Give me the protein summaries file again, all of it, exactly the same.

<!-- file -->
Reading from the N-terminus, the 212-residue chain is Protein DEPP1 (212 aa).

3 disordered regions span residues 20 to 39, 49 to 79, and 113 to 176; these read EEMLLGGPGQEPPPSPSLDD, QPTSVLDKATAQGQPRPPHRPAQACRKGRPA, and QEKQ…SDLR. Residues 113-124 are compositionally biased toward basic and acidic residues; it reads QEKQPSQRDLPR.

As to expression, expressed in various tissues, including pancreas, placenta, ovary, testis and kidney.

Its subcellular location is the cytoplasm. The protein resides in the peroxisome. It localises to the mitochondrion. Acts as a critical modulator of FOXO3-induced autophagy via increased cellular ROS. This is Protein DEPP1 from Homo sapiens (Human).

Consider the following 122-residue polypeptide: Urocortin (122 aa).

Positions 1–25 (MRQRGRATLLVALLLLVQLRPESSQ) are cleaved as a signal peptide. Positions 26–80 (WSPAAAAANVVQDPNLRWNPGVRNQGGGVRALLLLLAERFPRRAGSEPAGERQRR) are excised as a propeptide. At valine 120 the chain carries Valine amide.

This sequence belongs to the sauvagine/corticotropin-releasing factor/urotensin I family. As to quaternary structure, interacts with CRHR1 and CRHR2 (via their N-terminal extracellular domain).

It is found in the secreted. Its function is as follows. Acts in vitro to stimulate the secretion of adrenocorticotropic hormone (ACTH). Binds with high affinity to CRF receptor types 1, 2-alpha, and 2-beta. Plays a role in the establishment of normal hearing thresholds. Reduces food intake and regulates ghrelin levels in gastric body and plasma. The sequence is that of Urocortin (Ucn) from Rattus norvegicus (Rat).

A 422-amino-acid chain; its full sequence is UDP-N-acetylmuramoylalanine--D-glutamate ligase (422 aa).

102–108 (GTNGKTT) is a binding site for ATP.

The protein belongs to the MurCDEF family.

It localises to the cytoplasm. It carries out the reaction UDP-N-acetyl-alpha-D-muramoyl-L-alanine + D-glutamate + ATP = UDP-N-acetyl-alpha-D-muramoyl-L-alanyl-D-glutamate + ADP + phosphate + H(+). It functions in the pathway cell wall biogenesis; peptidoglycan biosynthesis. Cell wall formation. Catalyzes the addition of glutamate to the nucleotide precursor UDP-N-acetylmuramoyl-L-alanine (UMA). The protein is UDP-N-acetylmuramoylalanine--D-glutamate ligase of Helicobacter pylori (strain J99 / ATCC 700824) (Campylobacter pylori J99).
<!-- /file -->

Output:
Reading from the N-terminus, the 212-residue chain is Protein DEPP1 (212 aa).

3 disordered regions span residues 20 to 39, 49 to 79, and 113 to 176; these read EEMLLGGPGQEPPPSPSLDD, QPTSVLDKATAQGQPRPPHRPAQACRKGRPA, and QEKQ…SDLR. Residues 113-124 are compositionally biased toward basic and acidic residues; it reads QEKQPSQRDLPR.

As to expression, expressed in various tissues, including pancreas, placenta, ovary, testis and kidney.

Its subcellular location is the cytoplasm. The protein resides in the peroxisome. It localises to the mitochondrion. Acts as a critical modulator of FOXO3-induced autophagy via increased cellular ROS. This is Protein DEPP1 from Homo sapiens (Human).

Consider the following 122-residue polypeptide: Urocortin (122 aa).

Positions 1–25 (MRQRGRATLLVALLLLVQLRPESSQ) are cleaved as a signal peptide. Positions 26–80 (WSPAAAAANVVQDPNLRWNPGVRNQGGGVRALLLLLAERFPRRAGSEPAGERQRR) are excised as a propeptide. At valine 120 the chain carries Valine amide.

This sequence belongs to the sauvagine/corticotropin-releasing factor/urotensin I family. As to quaternary structure, interacts with CRHR1 and CRHR2 (via their N-terminal extracellular domain).

It is found in the secreted. Its function is as follows. Acts in vitro to stimulate the secretion of adrenocorticotropic hormone (ACTH). Binds with high affinity to CRF receptor types 1, 2-alpha, and 2-beta. Plays a role in the establishment of normal hearing thresholds. Reduces food intake and regulates ghrelin levels in gastric body and plasma. The sequence is that of Urocortin (Ucn) from Rattus norvegicus (Rat).

A 422-amino-acid chain; its full sequence is UDP-N-acetylmuramoylalanine--D-glutamate ligase (422 aa).

102–108 (GTNGKTT) is a binding site for ATP.

The protein belongs to the MurCDEF family.

It localises to the cytoplasm. It carries out the reaction UDP-N-acetyl-alpha-D-muramoyl-L-alanine + D-glutamate + ATP = UDP-N-acetyl-alpha-D-muramoyl-L-alanyl-D-glutamate + ADP + phosphate + H(+). It functions in the pathway cell wall biogenesis; peptidoglycan biosynthesis. Cell wall formation. Catalyzes the addition of glutamate to the nucleotide precursor UDP-N-acetylmuramoyl-L-alanine (UMA). The protein is UDP-N-acetylmuramoylalanine--D-glutamate ligase of Helicobacter pylori (strain J99 / ATCC 700824) (Campylobacter pylori J99).